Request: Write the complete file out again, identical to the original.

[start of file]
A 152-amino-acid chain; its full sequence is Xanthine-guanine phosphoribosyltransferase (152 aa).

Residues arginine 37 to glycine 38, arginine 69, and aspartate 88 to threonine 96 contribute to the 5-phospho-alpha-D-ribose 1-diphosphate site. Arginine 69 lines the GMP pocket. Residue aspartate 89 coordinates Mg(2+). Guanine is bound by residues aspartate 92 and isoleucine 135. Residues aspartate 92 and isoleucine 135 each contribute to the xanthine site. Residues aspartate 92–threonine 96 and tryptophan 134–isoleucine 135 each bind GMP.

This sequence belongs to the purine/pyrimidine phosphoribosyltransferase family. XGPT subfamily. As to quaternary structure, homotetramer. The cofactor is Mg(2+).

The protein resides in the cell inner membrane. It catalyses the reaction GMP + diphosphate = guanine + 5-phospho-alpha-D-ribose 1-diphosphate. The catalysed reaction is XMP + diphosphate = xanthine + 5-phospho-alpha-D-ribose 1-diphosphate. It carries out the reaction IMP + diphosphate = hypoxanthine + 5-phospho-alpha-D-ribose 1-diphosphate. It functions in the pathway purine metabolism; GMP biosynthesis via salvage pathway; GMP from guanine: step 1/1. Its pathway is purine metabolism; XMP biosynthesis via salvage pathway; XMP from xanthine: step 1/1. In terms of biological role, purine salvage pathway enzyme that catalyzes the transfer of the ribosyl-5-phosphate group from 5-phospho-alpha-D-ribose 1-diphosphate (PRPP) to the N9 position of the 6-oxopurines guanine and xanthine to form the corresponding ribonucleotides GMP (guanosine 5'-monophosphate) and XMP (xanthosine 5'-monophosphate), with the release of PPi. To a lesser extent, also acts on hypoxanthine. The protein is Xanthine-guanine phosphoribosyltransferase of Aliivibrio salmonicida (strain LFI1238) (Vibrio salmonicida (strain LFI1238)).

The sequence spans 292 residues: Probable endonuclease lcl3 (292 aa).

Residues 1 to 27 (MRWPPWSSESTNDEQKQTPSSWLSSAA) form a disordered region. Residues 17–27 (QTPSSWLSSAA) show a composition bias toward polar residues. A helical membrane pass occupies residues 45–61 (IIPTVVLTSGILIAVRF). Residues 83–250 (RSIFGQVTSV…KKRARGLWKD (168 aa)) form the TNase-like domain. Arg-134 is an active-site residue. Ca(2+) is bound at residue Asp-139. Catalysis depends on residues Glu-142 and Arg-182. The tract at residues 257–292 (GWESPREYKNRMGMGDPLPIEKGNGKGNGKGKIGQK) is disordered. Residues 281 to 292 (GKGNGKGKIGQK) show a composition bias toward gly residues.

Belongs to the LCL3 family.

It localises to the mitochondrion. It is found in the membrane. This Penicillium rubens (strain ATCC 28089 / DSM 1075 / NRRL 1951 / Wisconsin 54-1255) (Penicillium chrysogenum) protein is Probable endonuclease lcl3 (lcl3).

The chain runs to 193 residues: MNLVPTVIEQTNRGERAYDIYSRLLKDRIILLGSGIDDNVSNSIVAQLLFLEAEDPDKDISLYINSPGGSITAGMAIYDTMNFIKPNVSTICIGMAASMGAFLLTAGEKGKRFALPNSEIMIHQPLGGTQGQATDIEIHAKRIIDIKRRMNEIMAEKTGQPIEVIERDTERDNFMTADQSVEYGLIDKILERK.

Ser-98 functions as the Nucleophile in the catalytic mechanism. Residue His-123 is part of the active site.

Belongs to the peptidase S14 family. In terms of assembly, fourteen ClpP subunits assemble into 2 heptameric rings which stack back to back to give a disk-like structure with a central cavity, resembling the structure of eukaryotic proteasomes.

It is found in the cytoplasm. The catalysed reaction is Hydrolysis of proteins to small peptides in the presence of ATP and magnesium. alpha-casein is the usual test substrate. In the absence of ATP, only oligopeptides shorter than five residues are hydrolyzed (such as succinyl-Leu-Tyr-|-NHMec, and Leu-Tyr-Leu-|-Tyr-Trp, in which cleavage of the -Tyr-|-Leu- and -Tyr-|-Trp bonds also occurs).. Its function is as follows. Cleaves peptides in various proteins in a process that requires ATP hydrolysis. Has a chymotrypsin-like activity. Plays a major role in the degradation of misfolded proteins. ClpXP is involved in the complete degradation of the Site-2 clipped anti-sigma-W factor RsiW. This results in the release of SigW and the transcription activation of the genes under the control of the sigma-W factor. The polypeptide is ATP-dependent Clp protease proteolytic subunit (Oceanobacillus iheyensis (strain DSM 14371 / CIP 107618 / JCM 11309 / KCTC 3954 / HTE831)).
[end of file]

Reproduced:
A 152-amino-acid chain; its full sequence is Xanthine-guanine phosphoribosyltransferase (152 aa).

Residues arginine 37 to glycine 38, arginine 69, and aspartate 88 to threonine 96 contribute to the 5-phospho-alpha-D-ribose 1-diphosphate site. Arginine 69 lines the GMP pocket. Residue aspartate 89 coordinates Mg(2+). Guanine is bound by residues aspartate 92 and isoleucine 135. Residues aspartate 92 and isoleucine 135 each contribute to the xanthine site. Residues aspartate 92–threonine 96 and tryptophan 134–isoleucine 135 each bind GMP.

This sequence belongs to the purine/pyrimidine phosphoribosyltransferase family. XGPT subfamily. As to quaternary structure, homotetramer. The cofactor is Mg(2+).

The protein resides in the cell inner membrane. It catalyses the reaction GMP + diphosphate = guanine + 5-phospho-alpha-D-ribose 1-diphosphate. The catalysed reaction is XMP + diphosphate = xanthine + 5-phospho-alpha-D-ribose 1-diphosphate. It carries out the reaction IMP + diphosphate = hypoxanthine + 5-phospho-alpha-D-ribose 1-diphosphate. It functions in the pathway purine metabolism; GMP biosynthesis via salvage pathway; GMP from guanine: step 1/1. Its pathway is purine metabolism; XMP biosynthesis via salvage pathway; XMP from xanthine: step 1/1. In terms of biological role, purine salvage pathway enzyme that catalyzes the transfer of the ribosyl-5-phosphate group from 5-phospho-alpha-D-ribose 1-diphosphate (PRPP) to the N9 position of the 6-oxopurines guanine and xanthine to form the corresponding ribonucleotides GMP (guanosine 5'-monophosphate) and XMP (xanthosine 5'-monophosphate), with the release of PPi. To a lesser extent, also acts on hypoxanthine. The protein is Xanthine-guanine phosphoribosyltransferase of Aliivibrio salmonicida (strain LFI1238) (Vibrio salmonicida (strain LFI1238)).

The sequence spans 292 residues: Probable endonuclease lcl3 (292 aa).

Residues 1 to 27 (MRWPPWSSESTNDEQKQTPSSWLSSAA) form a disordered region. Residues 17–27 (QTPSSWLSSAA) show a composition bias toward polar residues. A helical membrane pass occupies residues 45–61 (IIPTVVLTSGILIAVRF). Residues 83–250 (RSIFGQVTSV…KKRARGLWKD (168 aa)) form the TNase-like domain. Arg-134 is an active-site residue. Ca(2+) is bound at residue Asp-139. Catalysis depends on residues Glu-142 and Arg-182. The tract at residues 257–292 (GWESPREYKNRMGMGDPLPIEKGNGKGNGKGKIGQK) is disordered. Residues 281 to 292 (GKGNGKGKIGQK) show a composition bias toward gly residues.

Belongs to the LCL3 family.

It localises to the mitochondrion. It is found in the membrane. This Penicillium rubens (strain ATCC 28089 / DSM 1075 / NRRL 1951 / Wisconsin 54-1255) (Penicillium chrysogenum) protein is Probable endonuclease lcl3 (lcl3).

The chain runs to 193 residues: MNLVPTVIEQTNRGERAYDIYSRLLKDRIILLGSGIDDNVSNSIVAQLLFLEAEDPDKDISLYINSPGGSITAGMAIYDTMNFIKPNVSTICIGMAASMGAFLLTAGEKGKRFALPNSEIMIHQPLGGTQGQATDIEIHAKRIIDIKRRMNEIMAEKTGQPIEVIERDTERDNFMTADQSVEYGLIDKILERK.

Ser-98 functions as the Nucleophile in the catalytic mechanism. Residue His-123 is part of the active site.

Belongs to the peptidase S14 family. In terms of assembly, fourteen ClpP subunits assemble into 2 heptameric rings which stack back to back to give a disk-like structure with a central cavity, resembling the structure of eukaryotic proteasomes.

It is found in the cytoplasm. The catalysed reaction is Hydrolysis of proteins to small peptides in the presence of ATP and magnesium. alpha-casein is the usual test substrate. In the absence of ATP, only oligopeptides shorter than five residues are hydrolyzed (such as succinyl-Leu-Tyr-|-NHMec, and Leu-Tyr-Leu-|-Tyr-Trp, in which cleavage of the -Tyr-|-Leu- and -Tyr-|-Trp bonds also occurs).. Its function is as follows. Cleaves peptides in various proteins in a process that requires ATP hydrolysis. Has a chymotrypsin-like activity. Plays a major role in the degradation of misfolded proteins. ClpXP is involved in the complete degradation of the Site-2 clipped anti-sigma-W factor RsiW. This results in the release of SigW and the transcription activation of the genes under the control of the sigma-W factor. The polypeptide is ATP-dependent Clp protease proteolytic subunit (Oceanobacillus iheyensis (strain DSM 14371 / CIP 107618 / JCM 11309 / KCTC 3954 / HTE831)).